Aim: To determine the distribution coefficient of iodine between carbon tetrachloride and water.
Principle: When a dissolved solid is distributed between two immiscible liquids/solvents, the ratio in which it distributes is called the distribution coefficient or partition coefficient. If the solute is in the same molecular condition in both solvents, the distribution coefficient is constant and is dependent on temperature. This is also known as the partition coefficient.
When a substance is distributed between two immiscible solvents: A and B,
In pharmaceutical sciences, the organic solvent and water system are important.
The distribution or partition coefficient can be expressed as between the organic phase and water, or between water and organic phase.
Though the concentration of the substance in the organic and water phase needs to be mentioned in molar concentration; as the distribution coefficient is a ratio term, the units get nullified. The concentration can thus be expressed in any unit if the solute is in the same molecular state in both phases.
The molecular state of iodine in both the solvents: carbon tetrachloride and water are the same.
Apparatus and Materials required: Stoppered bottles, carbon tetrachloride, water, iodine, std. Nil 0 sodium thiosulphate, std. Nil 00 Sodium thiosulphate solution, potassium iodide, starch, pipettes, and burettes.
1. Distribution of Iodine in two phases:
- A nearly saturated solution of iodine in 150 ml carbon tetrachloride is prepared in a beaker by adding a few crystals of iodine to carbon tetrachloride and stirring with a glass rod.
- The following mixtures of iodine solution in carbon tetrachloride and water are prepared in three glass-stoppered bottles:
|Bottle number||Volume of pure carbon tetrachloride, ml||The volume of iodine solution in carbon tetrachloride, ml||The volume of water, ml|
- After tightening the stopper, the bottles are shaken vigorously for a few hours. At frequent intervals of 1 to 2 minutes, the stoppers are removed to release pressure.
- The bottles are then kept undisturbed allowing the liquids to separate into two layers. The lower layer is carbon tetrachloride and the upper one is that of water. (Note: The separating funnels can also be used in place of glass stoppered bottles.)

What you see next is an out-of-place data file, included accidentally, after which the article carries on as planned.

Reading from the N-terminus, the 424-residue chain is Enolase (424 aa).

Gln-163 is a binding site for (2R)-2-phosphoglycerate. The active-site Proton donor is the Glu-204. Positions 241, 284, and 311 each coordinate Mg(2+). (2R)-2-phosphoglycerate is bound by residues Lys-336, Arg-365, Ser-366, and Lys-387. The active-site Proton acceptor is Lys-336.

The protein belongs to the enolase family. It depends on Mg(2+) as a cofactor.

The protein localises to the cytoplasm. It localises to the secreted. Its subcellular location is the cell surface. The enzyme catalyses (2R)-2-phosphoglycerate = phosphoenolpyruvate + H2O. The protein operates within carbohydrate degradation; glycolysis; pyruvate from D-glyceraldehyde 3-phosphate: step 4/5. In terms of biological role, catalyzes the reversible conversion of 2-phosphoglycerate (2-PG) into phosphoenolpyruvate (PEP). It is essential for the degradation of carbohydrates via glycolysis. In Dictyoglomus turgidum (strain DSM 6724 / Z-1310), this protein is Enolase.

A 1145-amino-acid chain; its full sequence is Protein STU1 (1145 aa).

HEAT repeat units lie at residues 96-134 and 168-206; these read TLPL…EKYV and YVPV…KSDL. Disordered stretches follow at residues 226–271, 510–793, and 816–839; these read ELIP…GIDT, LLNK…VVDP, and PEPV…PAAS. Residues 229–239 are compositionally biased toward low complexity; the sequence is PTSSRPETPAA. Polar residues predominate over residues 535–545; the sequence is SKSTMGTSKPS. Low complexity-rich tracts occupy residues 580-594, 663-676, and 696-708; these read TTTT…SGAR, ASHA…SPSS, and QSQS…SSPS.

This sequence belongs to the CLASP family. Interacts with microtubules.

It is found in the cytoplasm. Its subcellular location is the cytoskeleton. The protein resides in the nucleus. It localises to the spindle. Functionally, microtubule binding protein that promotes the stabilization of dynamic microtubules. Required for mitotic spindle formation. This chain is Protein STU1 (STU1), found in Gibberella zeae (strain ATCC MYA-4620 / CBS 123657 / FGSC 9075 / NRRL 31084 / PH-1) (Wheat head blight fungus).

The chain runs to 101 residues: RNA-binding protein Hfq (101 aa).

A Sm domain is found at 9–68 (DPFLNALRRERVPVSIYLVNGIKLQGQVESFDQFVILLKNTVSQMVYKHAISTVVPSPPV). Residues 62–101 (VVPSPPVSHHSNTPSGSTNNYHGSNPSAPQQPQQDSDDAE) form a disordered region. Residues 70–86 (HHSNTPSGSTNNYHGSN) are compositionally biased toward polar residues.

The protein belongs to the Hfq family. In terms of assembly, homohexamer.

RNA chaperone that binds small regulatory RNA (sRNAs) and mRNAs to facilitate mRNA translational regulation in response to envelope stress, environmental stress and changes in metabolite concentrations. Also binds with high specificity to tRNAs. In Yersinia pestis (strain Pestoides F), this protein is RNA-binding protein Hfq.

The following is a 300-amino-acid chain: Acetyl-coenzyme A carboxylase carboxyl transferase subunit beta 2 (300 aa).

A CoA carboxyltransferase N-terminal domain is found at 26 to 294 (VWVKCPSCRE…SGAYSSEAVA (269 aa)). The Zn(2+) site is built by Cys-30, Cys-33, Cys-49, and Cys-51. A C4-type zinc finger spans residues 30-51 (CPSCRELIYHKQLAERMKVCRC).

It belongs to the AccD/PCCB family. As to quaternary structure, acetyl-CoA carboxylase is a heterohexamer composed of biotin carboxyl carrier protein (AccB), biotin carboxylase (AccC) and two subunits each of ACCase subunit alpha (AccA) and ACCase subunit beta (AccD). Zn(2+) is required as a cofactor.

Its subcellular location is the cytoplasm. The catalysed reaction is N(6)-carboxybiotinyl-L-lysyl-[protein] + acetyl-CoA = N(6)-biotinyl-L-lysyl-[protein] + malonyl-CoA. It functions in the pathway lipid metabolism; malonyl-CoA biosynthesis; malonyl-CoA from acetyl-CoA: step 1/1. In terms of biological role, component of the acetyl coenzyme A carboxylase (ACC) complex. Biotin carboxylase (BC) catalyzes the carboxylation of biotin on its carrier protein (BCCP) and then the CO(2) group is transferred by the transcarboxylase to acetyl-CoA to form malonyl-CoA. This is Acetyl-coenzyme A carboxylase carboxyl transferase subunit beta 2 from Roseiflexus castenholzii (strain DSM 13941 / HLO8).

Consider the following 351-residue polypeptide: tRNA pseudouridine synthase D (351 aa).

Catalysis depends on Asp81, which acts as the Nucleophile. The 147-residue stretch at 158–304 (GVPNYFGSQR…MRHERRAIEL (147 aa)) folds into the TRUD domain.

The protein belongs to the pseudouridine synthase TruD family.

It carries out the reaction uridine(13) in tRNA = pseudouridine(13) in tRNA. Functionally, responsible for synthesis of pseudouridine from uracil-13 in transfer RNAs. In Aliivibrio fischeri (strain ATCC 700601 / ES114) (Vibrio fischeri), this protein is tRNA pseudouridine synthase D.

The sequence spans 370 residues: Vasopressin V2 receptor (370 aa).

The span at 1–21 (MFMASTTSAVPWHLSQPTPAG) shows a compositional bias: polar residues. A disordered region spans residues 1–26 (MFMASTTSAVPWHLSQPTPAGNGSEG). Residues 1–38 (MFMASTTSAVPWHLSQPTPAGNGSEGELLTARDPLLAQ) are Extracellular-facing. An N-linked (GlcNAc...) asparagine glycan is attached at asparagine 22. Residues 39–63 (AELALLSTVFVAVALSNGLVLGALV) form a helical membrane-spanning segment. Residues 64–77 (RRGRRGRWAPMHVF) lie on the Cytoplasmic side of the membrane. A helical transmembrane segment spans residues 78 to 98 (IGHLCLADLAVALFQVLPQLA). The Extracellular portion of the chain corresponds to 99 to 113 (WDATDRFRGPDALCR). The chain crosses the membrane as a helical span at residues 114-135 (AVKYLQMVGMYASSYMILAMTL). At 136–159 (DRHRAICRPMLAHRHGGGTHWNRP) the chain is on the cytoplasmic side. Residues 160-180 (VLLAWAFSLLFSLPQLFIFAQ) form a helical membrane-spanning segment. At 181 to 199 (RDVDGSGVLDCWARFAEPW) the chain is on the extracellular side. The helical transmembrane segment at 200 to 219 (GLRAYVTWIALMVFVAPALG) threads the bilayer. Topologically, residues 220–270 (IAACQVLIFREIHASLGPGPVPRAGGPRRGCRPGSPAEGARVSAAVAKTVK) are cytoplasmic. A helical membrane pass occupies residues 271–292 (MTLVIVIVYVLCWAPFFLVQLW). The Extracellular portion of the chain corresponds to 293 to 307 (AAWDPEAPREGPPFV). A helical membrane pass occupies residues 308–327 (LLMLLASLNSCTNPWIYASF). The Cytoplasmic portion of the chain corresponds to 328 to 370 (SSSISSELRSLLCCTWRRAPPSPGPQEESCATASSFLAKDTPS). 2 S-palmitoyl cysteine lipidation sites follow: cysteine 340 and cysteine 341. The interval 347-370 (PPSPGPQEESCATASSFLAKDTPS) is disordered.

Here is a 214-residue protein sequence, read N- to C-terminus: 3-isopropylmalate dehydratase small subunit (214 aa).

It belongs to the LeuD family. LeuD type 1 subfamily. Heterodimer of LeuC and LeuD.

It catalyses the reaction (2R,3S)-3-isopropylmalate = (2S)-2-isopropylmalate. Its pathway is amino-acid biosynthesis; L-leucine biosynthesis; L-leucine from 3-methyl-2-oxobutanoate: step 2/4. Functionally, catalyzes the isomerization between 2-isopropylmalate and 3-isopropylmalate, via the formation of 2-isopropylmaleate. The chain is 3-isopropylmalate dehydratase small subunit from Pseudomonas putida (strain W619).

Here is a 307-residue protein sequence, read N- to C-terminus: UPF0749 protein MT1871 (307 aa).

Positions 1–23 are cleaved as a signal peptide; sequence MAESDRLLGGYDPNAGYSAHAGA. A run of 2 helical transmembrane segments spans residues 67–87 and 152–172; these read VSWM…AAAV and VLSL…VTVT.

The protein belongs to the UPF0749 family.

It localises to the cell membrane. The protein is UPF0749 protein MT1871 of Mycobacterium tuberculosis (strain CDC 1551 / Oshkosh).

2. The determination of the concentration of Iodine in two phases:
- 50 ml of the aqueous layer is pipetted out from the first bottle into a conical flask containing about 5ml 10% potassium iodide solution and 1 ml starch solution (taking care that the tip of the pipette is above the interface in order to prevent any carbon tetrachloride getting into the pipette). It is then titrated against Nil 00 sodium thiosulphate solution. Similarly, 50 ml quantities of the aqueous layer are withdrawn from other bottles and titrated.
- 5 ml of carbon tetrachloride layer is pipetted out into a conical flask containing 20 ml of 10% potassium iodide solution and I ml starch solution as indicator. It is then titrated against std. Nil 0 sodium thiosulphate.
(While titrating the organic layer (carbon tetrachloride), the titration f1ask must be shaken continuously; otherwise, the endpoint may cross without the appearance of the purple color of the non-aqueous layer.)
Similarly, 5 ml of carbon tetrachloride layer is withdrawn from other bottles and titrated.
|Bottle number||The volume of N/100 sodium thiosulphate for 50 ml aqueous layer (ml)||The concentration of iodine in the aqueous layer (molarity)||The volume of N/100 sodium thiosulphate for 5 ml tetrachloride layer (ml)||The concentration of iodine in the carbon tetrachloride layer (molarity)||Distribution coefficient||Average valve|
Observation and Calculation :
Room temperature: ____ 0C.
(1 ml of N/10 sodium thiosulphate is equivalent to 0.5 x 10-4 g mole Iodine.)
Report: The distribution coefficient of iodine between carbon tetrachloride and water is at °C.
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